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Douglas DC-7

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Douglas DC-7
Butler Aircraft Services' DC-7, Tanker 66
Type Airliner/transport aircraft
Manufacturer Douglas Aircraft Company
Maiden flight May 1953
Produced 1953-1958
Number built 338
Developed from Douglas DC-6
File:SR DC7.jpg
Swissair DC-7 in 1961
File:Rudleeuw dc7 n90251.jpg
Douglas DC-7 1995 at Fairbanks

The Douglas DC-7 is an American aircraft built by the Douglas Aircraft Company from 1953 to 1958. It was the last major piston engine powered transport made by Douglas, coming just a few years before the advent of jet aircraft such as the Boeing 707 and Douglas DC-8. 348 were produced; about 40 are still in service.


Pan American World Airways originally requested the DC-7 in 1945, as a civilian version of the C-74 Globemaster military transport. It cancelled its order shortly afterward.

American Airlines revived the designation when it requested an extended-range DC-6 for transcontinental service. At the time, the Lockheed Constellation was the only aircraft capable of making a non-stop coast-to-coast flight in both directions. Douglas was reluctant to build the aircraft until AA president C. R. Smith placed a firm order for twenty-five at a price of $40 million, covering Douglas's development costs.

The prototype flew in May of 1953, and American received its first DC-7 in November, inaugurating the first non-stop coast-to-coast service in the country (taking 8 hours) and forcing rival TWA to offer a similar service with its Super Constellations. Both aircraft, however, suffered from unreliable engines, and many transcontinental flights had to be diverted because of in-flight engine failures.

The original DC-7 was followed by another variant, the DC-7B, which was identical except for increased fuel capacity in extended engine nacelles, which extended the flight range.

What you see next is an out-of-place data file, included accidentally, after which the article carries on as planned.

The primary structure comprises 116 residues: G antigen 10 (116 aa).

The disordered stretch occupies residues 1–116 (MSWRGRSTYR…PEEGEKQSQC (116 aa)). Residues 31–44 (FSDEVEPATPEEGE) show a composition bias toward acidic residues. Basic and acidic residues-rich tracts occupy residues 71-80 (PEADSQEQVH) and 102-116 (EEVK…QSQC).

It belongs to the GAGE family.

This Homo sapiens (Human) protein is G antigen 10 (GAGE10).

The early DC-7s were only sold to U.S. carriers. European carriers could not take advantage of the small range increase in the early DC-7, so Douglas released an extended-range variant, the DC-7C (Seven Seas) in 1956. A 10 ft (3.05 m) wing-root insert added fuel capacity, reduced induced drag, and made the cabin quieter by moving the engines further outboard. The fuselage, which had been extended over the DC-6B's by a 40in (1.02 m) plug behind the wing for the DC-7 and -7B, was lengthened by a similar plug ahead of the wing to give the DC-7C a total length of 112 ft 3 in (34.21 m). Pan Am used DC-7Cs to inaugurate the first non-stop New York-London service, forcing BOAC to buy the aircraft rather than wait on the delivery of the Bristol Britannia. The DC-7C found its way into several other overseas airlines' fleets, including SAS, which used them for cross-polar service to North America and Asia. However, 7C sales were cut short by the arrival of the 707 and DC-8 a few years later.

Starting in 1959, Douglas began converting DC-7A and DC-7C aircraft into DC-7F freighters, which extended the life of the aircraft past its viability as a passenger transport.



Historical operators of the DC-7 include Alitalia, American Airlines, BOAC, Braniff Airways, Caledonian Airways, Delta Air Lines, Eastern Air Lines, Emirates Airline, Japan Airlines, KLM, National Airlines, Northwest Orient, Panair do Brasil, Pan American World Airways, Sabena, SAS, South African Airways,Swissair, THY, and United Airlines.

In 2007, 73 DC-7s remained on the U.S. civil aviation registry,[1] used mainly for cargo and as airtankers. Due to its engine problems, the DC-7 has not had the same longevity as the DC-6, which is still used by a number of commercial operators.[citation needed]

Military Operators

Specifications (DC-7)

General characteristics

  • Crew: 3 or 4
  • Capacity: 99 to 105 passengers
  • Length: 112 ft 3 in (37 m)
  • Wingspan: 127 ft 6 in (42 m)
  • Height: 31 ft 10 in (10.5 m)
  • Wing area: 1,637 ft² (152 m²)
  • Empty weight: 72,763 lb (33,005 kg)
  • Max takeoff weight: 143,000 lb (65,000 kg)
  • Powerplant:Wright R-3350-18EA1 Turbo-Compound radial piston engines , 3,400 hp (2,535 kW) each



External links

See also

Related development

Comparable aircraft

Related lists

Template:Douglas airliners

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This article is licensed under the GNU Free Documentation License.
It uses material from the Wikipedia article "Douglas DC-7".